A harsh continent.

As some of you may have heard in the news by now, we’ve had a tragedy unfolding in our neighborhood over the last few days. It’s easy to forget just how dangerous this place is when you spend so much of your time walking between heated buildings or hiking known paths, when the weather is mostly hovering right around freezing and the biggest complaints are about the sugar-free hot chocolate and crappy loo roll.

On the 24th of January, a station-wide email went out from our station’s NSF Representative, titled “Overdue Aircraft”:

All,

In the interest of keeping our Antarctic community informed, a twin otter aircraft transitioning between support of two foreign national programs has lost contact with Antarctic Communications and is currently missing in the Trans-Antarctic Mountains. The USAP was contacted late yesterday by the New Zealand Rescue Coordination Center in Wellington, NZ. The USAP Emergency Operations Center (EOC) has been activated and is assisting with the response.

There are already reports of the situation in the international press, and the NSF will be putting out a release shortly indicating our assistance in the overall effort. USAP personnel are reminded to direct any media requests to Mr. Peter West at the National Science Foundation and to be respectful about any use or sharing of information via social media.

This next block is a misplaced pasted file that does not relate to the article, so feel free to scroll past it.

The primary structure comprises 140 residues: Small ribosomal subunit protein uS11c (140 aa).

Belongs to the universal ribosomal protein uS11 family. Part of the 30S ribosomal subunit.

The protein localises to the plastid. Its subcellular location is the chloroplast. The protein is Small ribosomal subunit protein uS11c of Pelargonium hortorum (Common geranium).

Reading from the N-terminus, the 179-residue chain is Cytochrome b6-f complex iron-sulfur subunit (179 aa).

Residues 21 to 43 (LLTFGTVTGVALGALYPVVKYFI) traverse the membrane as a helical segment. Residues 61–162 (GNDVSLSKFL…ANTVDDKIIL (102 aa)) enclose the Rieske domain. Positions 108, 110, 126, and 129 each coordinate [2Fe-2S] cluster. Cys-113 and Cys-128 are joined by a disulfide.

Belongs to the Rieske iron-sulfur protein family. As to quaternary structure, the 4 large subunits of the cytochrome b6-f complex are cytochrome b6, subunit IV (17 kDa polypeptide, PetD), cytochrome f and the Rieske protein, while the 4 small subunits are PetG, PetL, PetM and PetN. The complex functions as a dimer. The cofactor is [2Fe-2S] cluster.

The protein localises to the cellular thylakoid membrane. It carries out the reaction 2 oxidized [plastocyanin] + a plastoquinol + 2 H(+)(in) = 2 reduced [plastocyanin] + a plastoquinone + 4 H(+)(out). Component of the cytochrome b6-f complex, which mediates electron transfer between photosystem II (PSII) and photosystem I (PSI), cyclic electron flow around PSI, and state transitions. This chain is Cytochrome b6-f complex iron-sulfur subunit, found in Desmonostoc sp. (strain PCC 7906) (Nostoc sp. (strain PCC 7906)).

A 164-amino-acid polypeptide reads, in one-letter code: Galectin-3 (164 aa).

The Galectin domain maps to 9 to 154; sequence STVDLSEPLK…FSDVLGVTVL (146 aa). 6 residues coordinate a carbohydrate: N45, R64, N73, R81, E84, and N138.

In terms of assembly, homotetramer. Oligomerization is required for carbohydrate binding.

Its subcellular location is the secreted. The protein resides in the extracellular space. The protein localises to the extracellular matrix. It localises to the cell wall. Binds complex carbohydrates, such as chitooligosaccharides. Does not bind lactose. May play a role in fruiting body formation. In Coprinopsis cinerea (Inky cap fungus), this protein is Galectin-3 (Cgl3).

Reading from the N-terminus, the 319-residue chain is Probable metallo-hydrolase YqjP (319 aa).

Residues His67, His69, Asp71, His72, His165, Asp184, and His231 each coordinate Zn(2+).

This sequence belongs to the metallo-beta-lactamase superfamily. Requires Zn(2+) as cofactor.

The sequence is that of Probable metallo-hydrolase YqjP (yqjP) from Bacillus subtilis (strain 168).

George Blaisdell

NSF Representative

McMurdo Station

My friends and I were able to use the public media outlets to quickly establish that while it was a Kenn-Borek Air Twin Otter, it wasn’t one that was stationed at McMurdo.

One of our Twin Otters

One of our Twin Otters

Still, we did have KBA employees who worked with the ones aboard the missing plane – we all anxiously awaited updates and hoped for the best, although what news we were getting was making it difficult to stay positive. As far as we knew, the plane’s emergency beacon had been activated but the weather in the area was impeding any attempt at gaining visual contact by our LC-130 that flew over the last location of the beacon. What made this particularly eerie for me is that not a day earlier, I had been talking with my friend Asad whose Long Duration Balloon payload had finally come down, just on the other side of the Trans-Antarctic Mountains, on the way to Terra Nova Bay. He was talking about how he and his research team were going to be taking a Twin Otter to the location to retrieve it and I had jokingly asked if I could come along for the ride. As it turns out, the last known location of the missing plane, as given by the emergency beacon, was in the same general area as his payload.